It is that time of the week again when we take a comprehensive look at the news headlines over the last seven days and dissect those that can affect your money. Welcome to yet another edition of Money Weekly.
First, a quick brief of some of the top money news from over the last one week.
Safaricom fully purchased M-Pesa Holding Company Limited from Vodafone; Airtel reviewed its mobile money transfer rates from Airtel to other mobile money transfer services, and Tala has appointed a new General Manager.
The motor vehicle industry is experiencing record-low sales since the pandemic; the Kenya Revenue Authority (KRA) failed to meet its first quarter target by Ksh79 billion, and commercial bank interest rates reached an 81-month high.
Meanwhile, the Social Health Insurance Act was signed by President William Ruto into law as a petitioner heads to court to block its implementation. That is as ICT Cabinet Secretary Eliud Owalo announced a Kenyan-assembled smartphone will soon hit the market at an affordable price.
The CBK is issuing a Ksh50 billion bond, and investors are reaping returns from small-cap companies listed on the NSE. Vivo Fashion Group joined NSE’s incubator and accelerator program, Ibuka, while Kuramo Capital started a women-focused fund called Moremi Fund.
Let’s dive in.
Safaricom is now the exclusive owner of the M-Pesa Holding Company Limited, the trustee for customer funds under the M-Pesa trust arrangement. Safaricom has finally bought the Kenyan-pioneered brand from its parent company, Vodafone Group PLC, in a process initiated in April 2023. M-Pesa is a mobile money transfer with substantial customer deposits.
Still, on mobile money transfer, Airtel Money has revised its money transfer fees to accommodate the 15% excise duty introduced by the government. Nonetheless, transferring money from Airtel to Airtel remains free. An example of the rate change is transferring between Ksh 101 - 500 to another network that used to cost Ksh 22 but now will be charged at Ksh 25. Similarly, transferring between Ksh 501 - 1000 has been revised upwards by a shilling.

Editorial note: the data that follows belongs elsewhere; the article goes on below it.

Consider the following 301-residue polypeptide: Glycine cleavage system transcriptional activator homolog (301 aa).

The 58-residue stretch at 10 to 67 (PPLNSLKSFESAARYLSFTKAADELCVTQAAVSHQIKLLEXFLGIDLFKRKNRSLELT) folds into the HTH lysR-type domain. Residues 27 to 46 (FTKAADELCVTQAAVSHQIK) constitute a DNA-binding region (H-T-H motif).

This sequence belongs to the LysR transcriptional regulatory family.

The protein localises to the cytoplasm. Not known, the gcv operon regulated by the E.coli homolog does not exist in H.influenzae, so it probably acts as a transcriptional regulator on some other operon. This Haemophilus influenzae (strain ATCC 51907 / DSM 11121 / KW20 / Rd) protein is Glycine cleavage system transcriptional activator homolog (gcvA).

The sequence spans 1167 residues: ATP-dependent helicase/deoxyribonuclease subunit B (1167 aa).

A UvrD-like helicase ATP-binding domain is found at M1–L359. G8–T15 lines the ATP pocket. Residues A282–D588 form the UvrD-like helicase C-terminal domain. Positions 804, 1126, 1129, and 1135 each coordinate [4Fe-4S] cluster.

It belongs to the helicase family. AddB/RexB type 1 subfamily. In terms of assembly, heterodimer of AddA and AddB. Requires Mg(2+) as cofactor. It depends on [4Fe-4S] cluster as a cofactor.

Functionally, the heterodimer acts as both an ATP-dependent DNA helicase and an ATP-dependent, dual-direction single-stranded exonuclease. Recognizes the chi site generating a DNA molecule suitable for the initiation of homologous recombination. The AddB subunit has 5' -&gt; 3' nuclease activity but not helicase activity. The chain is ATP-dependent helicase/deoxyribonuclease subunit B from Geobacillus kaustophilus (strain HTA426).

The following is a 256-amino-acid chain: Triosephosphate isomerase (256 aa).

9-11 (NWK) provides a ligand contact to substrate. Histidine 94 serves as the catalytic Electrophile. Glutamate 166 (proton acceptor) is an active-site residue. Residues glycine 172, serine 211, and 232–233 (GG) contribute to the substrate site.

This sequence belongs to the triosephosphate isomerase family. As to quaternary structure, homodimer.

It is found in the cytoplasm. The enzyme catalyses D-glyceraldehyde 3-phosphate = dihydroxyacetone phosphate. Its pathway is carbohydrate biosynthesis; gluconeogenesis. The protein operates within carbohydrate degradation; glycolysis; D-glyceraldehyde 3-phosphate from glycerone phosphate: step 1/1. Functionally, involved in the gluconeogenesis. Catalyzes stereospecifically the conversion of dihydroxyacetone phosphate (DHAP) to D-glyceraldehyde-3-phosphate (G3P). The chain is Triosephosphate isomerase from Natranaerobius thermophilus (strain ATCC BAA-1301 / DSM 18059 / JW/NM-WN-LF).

As the shifts are happening in the mobile money transfer world, Tala, a fintech credit provider, is switching up its leadership. Tala has since appointed Annstella Mumbi as the General Manager, a role she has served in an Interim capacity since May. Mumbi joined Tala in 2020 as the Country Growth Manager, and she has nearly a decade of experience across different roles in different companies, including Unilever and Moringa School. She will lead Tala towards becoming a full-service financial services provider in Kenya.
Barely a week since its enactment, the Social Health Insurance Act is already facing headwinds in the form of a High Court petition by Dominic Oreo - a human rights defender - challenging its implementation.
The Act was signed into law by President William Ruto on October 19, alongside the Primary Health Care Act, 2023, the Digital Health Act, 2023 and the Facility Improvement Financing Act, 2023.
These are meant to provide the legal and institutional framework for the rollout of Universal Health Coverage (UHC) - which includes the scrapping of the current National Health Insurance Fund (NHIF).
Oreo argues that the mandatory deductions of 2.75% are excessive given the current tax burdens. He also questions the reliability of premium contribution stipulated in the Act arguing that revenue collection in the informal sectors remains vague.
“It is unclear and unsustainable how the proposed social health insurance scheme will be financed through premium contributions which are unreliable for healthcare resource mobilisation in a country with poverty and informal labour markets,” he argues.
The petitioner is also concerned that some NHIF employees will lose their source of livelihood as they will not be absorbed in the new system. He also emphasises the clarification of the role of county governments.
“These laws will transform healthcare in Kenya; they will save lives, empower communities and make us a stronger and healthier nation,” said President William Ruto while signing them into law.
As the government is ironing out the health sector, it is falling behind when paying retired public service workers. In its first quarter of the fiscal year 2023/24, the government has fallen short of Ksh16.44 billion in paying its retired public service members. In the three months through to September, the government paid out Ksh30.83 billion, while the prorated target was Ksh47.27 billion.
The motor vehicle sales industry is being impacted by the harsh economic conditions the country is experiencing. Data from the Kenya Motor Industry Association (KMIA) shows that new vehicle sales have plunged to the lowest since 2019.
In the first nine months of the year, sales fell by 11.68%, equating to 8,715 units sold, compared to the same period last year, which saw 9,868 units sold. This has been attributed to a weakening shilling, elevated inflation and increased credit costs.
The effect in the industry is being felt all across, with the market leader, Isuzu East Africa, recording an 11.35% drop in sales. Other major dealers, such as Simba Corp and Tata Holding, also recorded a decline in sales apart from CFAO (which merged Toyota Kenya and DT Dobie), which noted a 6.07% growth in sales.